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Governor Gipps having approved the establishment of a "public domain for the purpose of rearing and cultivating indigenous and exotic plants", William Londsdale, the Police Magistrate, in 1841 ordered Robert Hoddle, then surveyor-in-charge, to mark out a block of 50 acres on Batman's Hill and the adjoining riverbank. Nothing came of this order, but several other sites were suggested and in 1845 [Superintendent] La Trobe chose the slopes of a gully leading down to the Yarra River near the grounds of Government House. Here John Arthur, [appointed in 1846 as the first Curator of the gardens], fenced a 5-acre paddock and laid it out in flower-beds and plantations. Both he (1846-49) and John Dallachy (1849-57) paid attention to the introduction of exotic plants and permitted the gardens to be used for horticultural shows.(Australian Encyclopaedia, Vol.II, pp.57-58).
In 1857 Ferdinand Mueller, who had been Government Botanist since January 1853, was appointed to the new office of Director of the Gardens. He established close relations with similar institutions throughout the world and effected important exchanges of plants, re-arranged and extended the grounds and paid particular attention to the native vegetation. He also devoted part of the area to plant-beds showing a scientific arrangement of plants in their natural orders and established a national herbarium. (Australian Encyclopaedia, Vol.II, pp.57-58).
"Mueller's view of a botanic garden was as a scientific and educational institution and his development of the garden reflected this conviction" (Annual Report Royal Botanic Gardens Melbourne, 1993, p.5)
In 1873 the positions of Director of the Gardens and Government Botanist were divided and Mueller was deprived of the former office. The directorship passed to William Robert Guilfoyle, who during his long term (1873-1909) extended the gardens by over 30 acres and increased the number of species represented. The deepening and straightening of the course of the Yarra allowed an extension of the garden area, taking in the old river-channel and adding it to the existing lake. (Australian Encyclopaedia, Vol.II, pp.57-58).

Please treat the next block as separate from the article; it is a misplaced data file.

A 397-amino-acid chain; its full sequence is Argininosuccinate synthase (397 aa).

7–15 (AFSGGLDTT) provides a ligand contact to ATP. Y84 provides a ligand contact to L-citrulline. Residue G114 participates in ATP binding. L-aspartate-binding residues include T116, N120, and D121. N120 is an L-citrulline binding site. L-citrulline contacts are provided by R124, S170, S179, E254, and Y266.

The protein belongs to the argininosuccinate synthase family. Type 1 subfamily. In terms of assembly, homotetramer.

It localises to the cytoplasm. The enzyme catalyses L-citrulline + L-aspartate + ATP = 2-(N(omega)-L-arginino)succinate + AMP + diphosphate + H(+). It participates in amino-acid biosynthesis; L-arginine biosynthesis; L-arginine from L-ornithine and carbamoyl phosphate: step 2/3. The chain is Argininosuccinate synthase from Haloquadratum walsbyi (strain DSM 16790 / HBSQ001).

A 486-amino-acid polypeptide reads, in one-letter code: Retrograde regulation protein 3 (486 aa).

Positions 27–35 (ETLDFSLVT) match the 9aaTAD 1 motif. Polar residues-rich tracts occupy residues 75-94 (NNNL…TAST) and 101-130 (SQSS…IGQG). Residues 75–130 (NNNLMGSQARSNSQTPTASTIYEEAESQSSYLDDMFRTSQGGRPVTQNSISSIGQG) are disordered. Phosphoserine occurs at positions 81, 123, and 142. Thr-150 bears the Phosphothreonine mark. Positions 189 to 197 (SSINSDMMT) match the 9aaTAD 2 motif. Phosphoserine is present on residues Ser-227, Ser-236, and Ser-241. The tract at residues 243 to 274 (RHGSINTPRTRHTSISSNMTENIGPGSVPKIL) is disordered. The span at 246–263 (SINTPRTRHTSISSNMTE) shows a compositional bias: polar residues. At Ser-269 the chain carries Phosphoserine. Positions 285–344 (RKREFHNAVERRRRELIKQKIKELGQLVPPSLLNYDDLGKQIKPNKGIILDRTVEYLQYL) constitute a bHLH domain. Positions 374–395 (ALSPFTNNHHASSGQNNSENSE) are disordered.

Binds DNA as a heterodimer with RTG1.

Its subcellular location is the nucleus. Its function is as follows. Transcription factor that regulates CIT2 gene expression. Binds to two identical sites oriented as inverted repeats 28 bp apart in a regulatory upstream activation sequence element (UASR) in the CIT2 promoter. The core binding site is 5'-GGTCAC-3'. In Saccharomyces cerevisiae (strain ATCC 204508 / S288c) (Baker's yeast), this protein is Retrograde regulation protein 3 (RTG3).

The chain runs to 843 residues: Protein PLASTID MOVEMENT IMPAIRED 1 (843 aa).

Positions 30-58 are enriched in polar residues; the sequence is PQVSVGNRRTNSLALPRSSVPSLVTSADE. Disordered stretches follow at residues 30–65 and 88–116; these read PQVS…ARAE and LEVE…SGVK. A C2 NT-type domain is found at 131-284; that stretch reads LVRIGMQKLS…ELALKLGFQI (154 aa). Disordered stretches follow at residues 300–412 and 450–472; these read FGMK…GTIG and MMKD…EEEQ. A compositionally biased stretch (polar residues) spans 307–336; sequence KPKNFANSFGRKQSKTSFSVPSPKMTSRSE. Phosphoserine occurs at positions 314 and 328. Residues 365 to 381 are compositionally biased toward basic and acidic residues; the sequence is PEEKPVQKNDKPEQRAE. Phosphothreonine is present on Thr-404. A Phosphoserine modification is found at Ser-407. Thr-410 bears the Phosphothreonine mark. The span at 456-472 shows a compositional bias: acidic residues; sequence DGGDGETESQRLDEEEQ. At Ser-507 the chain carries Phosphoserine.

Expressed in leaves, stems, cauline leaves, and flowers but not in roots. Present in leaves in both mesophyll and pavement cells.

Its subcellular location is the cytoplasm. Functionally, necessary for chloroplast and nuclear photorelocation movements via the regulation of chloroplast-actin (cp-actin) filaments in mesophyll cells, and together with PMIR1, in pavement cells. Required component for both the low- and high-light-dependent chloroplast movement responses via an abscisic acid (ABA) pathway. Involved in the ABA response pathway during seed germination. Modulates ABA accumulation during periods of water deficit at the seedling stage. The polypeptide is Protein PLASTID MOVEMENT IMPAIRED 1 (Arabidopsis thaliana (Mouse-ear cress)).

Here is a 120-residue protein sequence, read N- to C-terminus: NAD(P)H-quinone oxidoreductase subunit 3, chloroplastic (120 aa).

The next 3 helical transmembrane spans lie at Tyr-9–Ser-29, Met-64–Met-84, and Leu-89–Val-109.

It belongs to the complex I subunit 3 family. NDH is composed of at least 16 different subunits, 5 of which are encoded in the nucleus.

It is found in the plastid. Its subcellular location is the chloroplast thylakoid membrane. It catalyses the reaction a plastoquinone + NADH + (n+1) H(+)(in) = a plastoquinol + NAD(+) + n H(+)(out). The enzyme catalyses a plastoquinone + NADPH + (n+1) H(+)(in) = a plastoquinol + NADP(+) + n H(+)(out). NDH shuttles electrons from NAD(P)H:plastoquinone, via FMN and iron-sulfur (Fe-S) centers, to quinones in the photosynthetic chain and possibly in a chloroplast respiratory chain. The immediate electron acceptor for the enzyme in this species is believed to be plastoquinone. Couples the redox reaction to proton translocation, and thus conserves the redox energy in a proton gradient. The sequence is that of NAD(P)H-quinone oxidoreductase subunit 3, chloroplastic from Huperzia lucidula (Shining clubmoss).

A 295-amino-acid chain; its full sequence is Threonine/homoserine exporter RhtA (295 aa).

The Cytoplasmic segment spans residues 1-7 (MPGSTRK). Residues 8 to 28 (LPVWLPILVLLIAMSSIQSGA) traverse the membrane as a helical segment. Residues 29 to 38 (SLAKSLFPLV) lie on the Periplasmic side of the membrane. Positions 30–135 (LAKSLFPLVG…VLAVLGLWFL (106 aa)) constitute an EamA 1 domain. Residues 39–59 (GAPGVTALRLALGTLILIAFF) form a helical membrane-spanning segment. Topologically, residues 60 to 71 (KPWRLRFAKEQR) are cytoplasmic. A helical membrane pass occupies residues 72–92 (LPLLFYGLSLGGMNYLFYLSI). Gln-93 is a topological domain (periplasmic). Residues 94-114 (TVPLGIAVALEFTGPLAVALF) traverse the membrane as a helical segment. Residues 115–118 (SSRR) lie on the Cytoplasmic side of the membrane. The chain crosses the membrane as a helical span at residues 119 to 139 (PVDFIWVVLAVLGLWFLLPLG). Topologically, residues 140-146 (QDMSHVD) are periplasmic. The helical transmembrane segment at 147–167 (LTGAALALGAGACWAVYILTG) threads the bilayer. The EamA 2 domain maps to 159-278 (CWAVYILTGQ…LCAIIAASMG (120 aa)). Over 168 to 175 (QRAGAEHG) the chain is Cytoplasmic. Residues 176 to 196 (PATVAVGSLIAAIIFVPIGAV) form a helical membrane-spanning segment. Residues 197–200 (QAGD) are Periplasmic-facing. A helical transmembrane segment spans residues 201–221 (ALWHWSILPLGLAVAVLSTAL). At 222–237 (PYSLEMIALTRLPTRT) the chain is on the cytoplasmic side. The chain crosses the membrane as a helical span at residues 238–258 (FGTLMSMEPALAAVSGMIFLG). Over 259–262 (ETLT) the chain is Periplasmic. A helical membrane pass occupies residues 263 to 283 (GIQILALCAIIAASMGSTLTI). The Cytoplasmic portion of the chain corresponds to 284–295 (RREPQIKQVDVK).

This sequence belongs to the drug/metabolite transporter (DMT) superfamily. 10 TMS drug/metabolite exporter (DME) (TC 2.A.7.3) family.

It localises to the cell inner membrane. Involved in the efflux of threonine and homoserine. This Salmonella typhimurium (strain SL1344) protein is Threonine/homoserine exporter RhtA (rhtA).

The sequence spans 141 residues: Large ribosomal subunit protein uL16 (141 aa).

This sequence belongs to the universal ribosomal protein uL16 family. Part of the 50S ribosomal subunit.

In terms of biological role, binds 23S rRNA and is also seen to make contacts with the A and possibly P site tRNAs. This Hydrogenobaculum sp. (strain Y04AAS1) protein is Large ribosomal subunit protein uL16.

With his radically different concept of a botanic garden as a place to provide inspiring views and to display plants artistically and influenced by English landscape design, Guilfoyle totally redesigned the Botanic Gardens." (Annual Report Royal Botanic Gardens Melbourne, 1993, p.5)
In 1924 the offices of Director and Government Botanist were again united and the National Herbarium of Victoria was again brought into association with the Gardens, having been separated since Mueller's removal from the directorship in 1873.
The Cranbourne Botanic Garden was initiated in 1970 with the purchase of land by the Government for the purpose of establishing a native botanic garden. Cranbourne was opened to the public in 1991.
After 146 years of being part of the administration of various government departments, management of the gardens passed to the newly established Royal Botanic Gardens Board (VA 3124) in July 1992 under the provisions of the Royal Botanic Gardens Act 1991.